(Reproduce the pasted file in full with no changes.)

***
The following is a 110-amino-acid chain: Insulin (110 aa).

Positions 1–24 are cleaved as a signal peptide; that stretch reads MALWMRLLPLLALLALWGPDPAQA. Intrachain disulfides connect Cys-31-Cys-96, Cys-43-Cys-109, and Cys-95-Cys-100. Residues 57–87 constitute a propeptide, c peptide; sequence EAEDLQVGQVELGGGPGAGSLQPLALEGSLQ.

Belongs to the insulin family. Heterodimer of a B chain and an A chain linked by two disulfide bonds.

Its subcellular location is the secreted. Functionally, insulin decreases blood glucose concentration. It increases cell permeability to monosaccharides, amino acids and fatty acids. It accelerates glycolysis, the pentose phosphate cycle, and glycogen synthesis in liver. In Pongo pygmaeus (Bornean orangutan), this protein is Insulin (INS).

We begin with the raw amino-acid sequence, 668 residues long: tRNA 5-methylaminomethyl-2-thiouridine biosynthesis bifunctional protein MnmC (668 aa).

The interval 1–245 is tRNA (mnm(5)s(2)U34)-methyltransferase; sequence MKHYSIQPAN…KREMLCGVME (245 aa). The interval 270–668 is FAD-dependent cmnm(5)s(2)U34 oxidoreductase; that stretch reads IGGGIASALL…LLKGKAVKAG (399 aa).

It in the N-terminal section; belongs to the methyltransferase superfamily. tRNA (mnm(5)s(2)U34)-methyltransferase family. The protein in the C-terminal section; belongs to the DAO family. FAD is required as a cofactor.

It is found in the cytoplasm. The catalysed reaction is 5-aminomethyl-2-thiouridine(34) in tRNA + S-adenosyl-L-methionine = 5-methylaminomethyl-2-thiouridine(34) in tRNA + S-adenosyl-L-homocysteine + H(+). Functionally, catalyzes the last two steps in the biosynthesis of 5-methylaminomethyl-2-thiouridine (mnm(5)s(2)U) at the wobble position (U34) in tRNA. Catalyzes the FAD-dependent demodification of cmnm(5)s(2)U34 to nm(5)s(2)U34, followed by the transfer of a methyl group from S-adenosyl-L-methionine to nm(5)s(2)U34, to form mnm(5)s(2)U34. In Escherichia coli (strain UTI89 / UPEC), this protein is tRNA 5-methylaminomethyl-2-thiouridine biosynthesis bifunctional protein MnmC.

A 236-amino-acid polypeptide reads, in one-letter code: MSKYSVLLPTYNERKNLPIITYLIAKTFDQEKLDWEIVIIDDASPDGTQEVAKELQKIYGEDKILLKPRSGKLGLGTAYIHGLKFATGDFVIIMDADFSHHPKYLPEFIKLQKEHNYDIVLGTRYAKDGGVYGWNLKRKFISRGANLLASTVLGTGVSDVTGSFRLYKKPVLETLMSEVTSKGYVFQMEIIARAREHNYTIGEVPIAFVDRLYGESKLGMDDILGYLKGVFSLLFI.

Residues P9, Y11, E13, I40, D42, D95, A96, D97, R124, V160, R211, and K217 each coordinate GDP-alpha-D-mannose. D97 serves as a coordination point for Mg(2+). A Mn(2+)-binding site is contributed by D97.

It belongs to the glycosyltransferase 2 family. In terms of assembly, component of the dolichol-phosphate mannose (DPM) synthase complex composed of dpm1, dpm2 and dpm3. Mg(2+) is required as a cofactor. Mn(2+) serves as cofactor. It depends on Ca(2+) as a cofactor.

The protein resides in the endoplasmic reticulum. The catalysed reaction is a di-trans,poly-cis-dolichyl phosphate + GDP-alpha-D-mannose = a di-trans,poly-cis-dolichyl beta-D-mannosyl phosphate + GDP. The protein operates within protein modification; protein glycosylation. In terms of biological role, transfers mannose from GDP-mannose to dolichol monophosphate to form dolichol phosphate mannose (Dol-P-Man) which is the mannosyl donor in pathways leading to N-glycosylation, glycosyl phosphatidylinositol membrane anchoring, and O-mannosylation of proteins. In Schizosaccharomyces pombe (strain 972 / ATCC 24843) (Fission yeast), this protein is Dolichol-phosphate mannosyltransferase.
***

The following is a 110-amino-acid chain: Insulin (110 aa).

Positions 1–24 are cleaved as a signal peptide; that stretch reads MALWMRLLPLLALLALWGPDPAQA. Intrachain disulfides connect Cys-31-Cys-96, Cys-43-Cys-109, and Cys-95-Cys-100. Residues 57–87 constitute a propeptide, c peptide; sequence EAEDLQVGQVELGGGPGAGSLQPLALEGSLQ.

Belongs to the insulin family. Heterodimer of a B chain and an A chain linked by two disulfide bonds.

Its subcellular location is the secreted. Functionally, insulin decreases blood glucose concentration. It increases cell permeability to monosaccharides, amino acids and fatty acids. It accelerates glycolysis, the pentose phosphate cycle, and glycogen synthesis in liver. In Pongo pygmaeus (Bornean orangutan), this protein is Insulin (INS).

We begin with the raw amino-acid sequence, 668 residues long: tRNA 5-methylaminomethyl-2-thiouridine biosynthesis bifunctional protein MnmC (668 aa).

The interval 1–245 is tRNA (mnm(5)s(2)U34)-methyltransferase; sequence MKHYSIQPAN…KREMLCGVME (245 aa). The interval 270–668 is FAD-dependent cmnm(5)s(2)U34 oxidoreductase; that stretch reads IGGGIASALL…LLKGKAVKAG (399 aa).

It in the N-terminal section; belongs to the methyltransferase superfamily. tRNA (mnm(5)s(2)U34)-methyltransferase family. The protein in the C-terminal section; belongs to the DAO family. FAD is required as a cofactor.

It is found in the cytoplasm. The catalysed reaction is 5-aminomethyl-2-thiouridine(34) in tRNA + S-adenosyl-L-methionine = 5-methylaminomethyl-2-thiouridine(34) in tRNA + S-adenosyl-L-homocysteine + H(+). Functionally, catalyzes the last two steps in the biosynthesis of 5-methylaminomethyl-2-thiouridine (mnm(5)s(2)U) at the wobble position (U34) in tRNA. Catalyzes the FAD-dependent demodification of cmnm(5)s(2)U34 to nm(5)s(2)U34, followed by the transfer of a methyl group from S-adenosyl-L-methionine to nm(5)s(2)U34, to form mnm(5)s(2)U34. In Escherichia coli (strain UTI89 / UPEC), this protein is tRNA 5-methylaminomethyl-2-thiouridine biosynthesis bifunctional protein MnmC.

A 236-amino-acid polypeptide reads, in one-letter code: MSKYSVLLPTYNERKNLPIITYLIAKTFDQEKLDWEIVIIDDASPDGTQEVAKELQKIYGEDKILLKPRSGKLGLGTAYIHGLKFATGDFVIIMDADFSHHPKYLPEFIKLQKEHNYDIVLGTRYAKDGGVYGWNLKRKFISRGANLLASTVLGTGVSDVTGSFRLYKKPVLETLMSEVTSKGYVFQMEIIARAREHNYTIGEVPIAFVDRLYGESKLGMDDILGYLKGVFSLLFI.

Residues P9, Y11, E13, I40, D42, D95, A96, D97, R124, V160, R211, and K217 each coordinate GDP-alpha-D-mannose. D97 serves as a coordination point for Mg(2+). A Mn(2+)-binding site is contributed by D97.

It belongs to the glycosyltransferase 2 family. In terms of assembly, component of the dolichol-phosphate mannose (DPM) synthase complex composed of dpm1, dpm2 and dpm3. Mg(2+) is required as a cofactor. Mn(2+) serves as cofactor. It depends on Ca(2+) as a cofactor.

The protein resides in the endoplasmic reticulum. The catalysed reaction is a di-trans,poly-cis-dolichyl phosphate + GDP-alpha-D-mannose = a di-trans,poly-cis-dolichyl beta-D-mannosyl phosphate + GDP. The protein operates within protein modification; protein glycosylation. In terms of biological role, transfers mannose from GDP-mannose to dolichol monophosphate to form dolichol phosphate mannose (Dol-P-Man) which is the mannosyl donor in pathways leading to N-glycosylation, glycosyl phosphatidylinositol membrane anchoring, and O-mannosylation of proteins. In Schizosaccharomyces pombe (strain 972 / ATCC 24843) (Fission yeast), this protein is Dolichol-phosphate mannosyltransferase.